Professor Sid will be honored in ceremonies during this weekend’s Singapore Grand Prix. In addition there have been thousands of tributes through Formula 1 management, team personnel, drivers, journalists — and, of course, fans. Once again the huge community that is F1 has come together to mourn and to celebrate the life of a legend.
Yes, Professor Sid was a legend. His love for Formula 1 and for all of motorsport was legendary. And his contributions to them will live forever.
Rest in peace, dear friend, and thank you.
Once again the world is swept up in Olympics fever. All eyes are on London as we are in the midst of the Summer Games. As an avid sports fan, I find myself following competition results throughout the day and have found this edition of the Olympics one of the best, if not THE best ever. Amazingly fast, skilled and dedicated athletes competing in such beautiful and impressive venues has truly been something to watch.
Yes, London, you are doing yourself proud. Even the British weather has taken note and cooperated (at least most of the time — ha!). Behind the scenes of the spectacle we fans are enjoying either in person or on our TVs, laptops and phones is an equally amazing skilled and dedicated team — London’s “Games Makers”.
The Games Makers are the scores of volunteers assisting fans from the airports to the Olympic Park to each venue. The head of London’s Olympic organizing committee, Sir Sebastian Coe, explained that they were given that title because they will “make” the Games happen. Along with making the Games happen, I can imagine there will be many occasions when they will “make” a fan’s day — from assisting someone on arrival at Heathrow, offering directions to a wayward family or providing special accomodations to an older or disabled fan at a venue. Then again, it’s reported that they “make” everyone’s day by greeting each person with a smile or a laugh with true British style and warmth. They may be Britain’s best goodwill ambassadors ever.
Are you and your staff warm, friendly, welcoming and helpful “Games Makers” for your company? What can you and your staff do to “make” someone’s day today? Just as the welcome begins at Heathrow, the welcome to your company begins when someone walks in the door or picks up the phone. From front desk to loading dock, there should be amazing skill and dedication to providing the very best for each and every customer.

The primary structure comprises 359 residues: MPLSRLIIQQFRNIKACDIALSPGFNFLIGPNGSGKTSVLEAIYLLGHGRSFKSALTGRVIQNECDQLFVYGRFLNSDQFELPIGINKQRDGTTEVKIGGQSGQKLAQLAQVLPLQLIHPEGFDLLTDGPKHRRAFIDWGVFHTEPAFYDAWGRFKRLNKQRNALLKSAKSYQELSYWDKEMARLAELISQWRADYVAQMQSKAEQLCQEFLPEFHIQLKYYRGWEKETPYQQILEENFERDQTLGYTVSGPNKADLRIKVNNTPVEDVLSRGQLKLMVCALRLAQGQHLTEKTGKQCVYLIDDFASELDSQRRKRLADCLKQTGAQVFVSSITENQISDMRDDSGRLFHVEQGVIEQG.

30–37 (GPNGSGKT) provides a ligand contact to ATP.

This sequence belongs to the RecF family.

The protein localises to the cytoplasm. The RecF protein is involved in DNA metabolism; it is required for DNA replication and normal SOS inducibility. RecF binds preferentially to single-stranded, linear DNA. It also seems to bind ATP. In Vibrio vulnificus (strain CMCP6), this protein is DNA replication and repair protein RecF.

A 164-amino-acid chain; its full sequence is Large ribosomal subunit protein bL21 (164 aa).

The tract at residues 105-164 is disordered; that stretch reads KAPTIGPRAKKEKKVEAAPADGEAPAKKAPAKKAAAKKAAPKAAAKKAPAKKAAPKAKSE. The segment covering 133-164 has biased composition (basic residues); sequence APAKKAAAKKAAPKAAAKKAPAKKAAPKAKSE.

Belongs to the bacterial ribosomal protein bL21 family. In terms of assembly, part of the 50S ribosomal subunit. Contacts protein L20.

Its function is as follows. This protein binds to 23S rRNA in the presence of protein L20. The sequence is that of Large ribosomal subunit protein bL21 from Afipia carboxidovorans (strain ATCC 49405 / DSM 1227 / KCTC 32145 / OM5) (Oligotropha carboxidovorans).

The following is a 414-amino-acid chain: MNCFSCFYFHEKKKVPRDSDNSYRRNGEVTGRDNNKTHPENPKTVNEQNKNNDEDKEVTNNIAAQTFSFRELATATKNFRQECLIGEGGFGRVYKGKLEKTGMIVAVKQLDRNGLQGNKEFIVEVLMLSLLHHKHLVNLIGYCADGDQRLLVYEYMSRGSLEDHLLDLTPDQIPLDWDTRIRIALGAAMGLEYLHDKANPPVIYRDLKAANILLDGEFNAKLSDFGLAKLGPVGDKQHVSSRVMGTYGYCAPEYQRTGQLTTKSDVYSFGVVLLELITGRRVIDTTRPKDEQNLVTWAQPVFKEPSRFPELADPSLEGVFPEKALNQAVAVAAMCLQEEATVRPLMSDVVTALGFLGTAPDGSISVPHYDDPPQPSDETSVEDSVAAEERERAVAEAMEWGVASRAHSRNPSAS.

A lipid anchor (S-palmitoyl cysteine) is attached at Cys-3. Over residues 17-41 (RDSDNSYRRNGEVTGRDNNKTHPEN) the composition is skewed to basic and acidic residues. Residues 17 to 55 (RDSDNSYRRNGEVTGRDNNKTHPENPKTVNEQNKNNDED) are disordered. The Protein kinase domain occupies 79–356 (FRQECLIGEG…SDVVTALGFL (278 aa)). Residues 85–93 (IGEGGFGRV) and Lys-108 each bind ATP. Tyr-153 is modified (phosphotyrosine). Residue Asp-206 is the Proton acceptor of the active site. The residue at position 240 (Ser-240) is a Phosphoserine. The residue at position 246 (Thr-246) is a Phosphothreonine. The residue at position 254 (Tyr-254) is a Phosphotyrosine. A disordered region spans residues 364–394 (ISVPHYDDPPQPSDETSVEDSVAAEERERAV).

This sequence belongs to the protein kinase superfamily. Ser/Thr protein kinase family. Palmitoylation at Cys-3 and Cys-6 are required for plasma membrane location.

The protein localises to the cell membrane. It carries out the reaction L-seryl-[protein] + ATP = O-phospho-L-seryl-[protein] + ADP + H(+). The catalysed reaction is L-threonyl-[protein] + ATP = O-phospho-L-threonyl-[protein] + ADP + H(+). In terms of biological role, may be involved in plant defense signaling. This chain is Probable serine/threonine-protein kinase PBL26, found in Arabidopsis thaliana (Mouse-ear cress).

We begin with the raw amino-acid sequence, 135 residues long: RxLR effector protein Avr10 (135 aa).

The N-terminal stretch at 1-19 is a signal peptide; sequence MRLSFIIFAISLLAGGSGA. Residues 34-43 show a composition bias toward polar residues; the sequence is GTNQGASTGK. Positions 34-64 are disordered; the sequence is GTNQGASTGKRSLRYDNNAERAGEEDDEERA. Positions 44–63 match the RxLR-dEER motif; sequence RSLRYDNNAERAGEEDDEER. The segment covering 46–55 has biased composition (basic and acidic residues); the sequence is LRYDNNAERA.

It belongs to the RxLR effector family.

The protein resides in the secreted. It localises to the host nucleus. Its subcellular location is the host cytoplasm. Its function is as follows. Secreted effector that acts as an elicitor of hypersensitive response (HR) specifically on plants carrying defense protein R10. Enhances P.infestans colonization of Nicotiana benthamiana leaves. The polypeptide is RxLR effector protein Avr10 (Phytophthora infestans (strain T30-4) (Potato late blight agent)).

When the Olympics are over and in the record books, there are many fans who will most remember their encounter with a friendly, knowledgeable Games Maker who saved the day — and their Olympic experience. In your company, when the sale is made and the product is delivered, may your customer most remember the friendly, knowledgeable service that came along with it.
Always remember that “Games Makers” can be game changers.
As we have seen time and again, good can come from tragedy. Gain from loss. New beginnings from heartbreaking endings. We in America experienced this as we came together in the days and months after the terrorist attacks on September 11, 2001. Rather than cowering in fear we showed strength and determination like never before.
My home city of Atlanta, Georgia, has experienced two great losses over the years. During the Civil War, the city was virtually burned to the ground by the Union Army as they marched through the state toward the coastal city of Savannah and its crucial port. Atlanta rebuilt and re-emerged as a vital regional — and ultimately international — center for transportation and commerce, at the crossroads of interstate highways and railroads and as home of the world’s busiest airport.
With its thriving businesses and growing population, Atlanta is also home to a wonderful arts community. This is in many ways due to another deep tragedy that struck the city 50 years ago this weekend. On June 3, 1962, an Air France jet carrying 133 people, including over 100 of Atlanta’s most prominent citizens of the time, crashed on takeoff in Paris.
If you can imagine over 100 of your city’s leaders and greatest benefactors being taken in a moment ….
That’s what happened to Atlanta.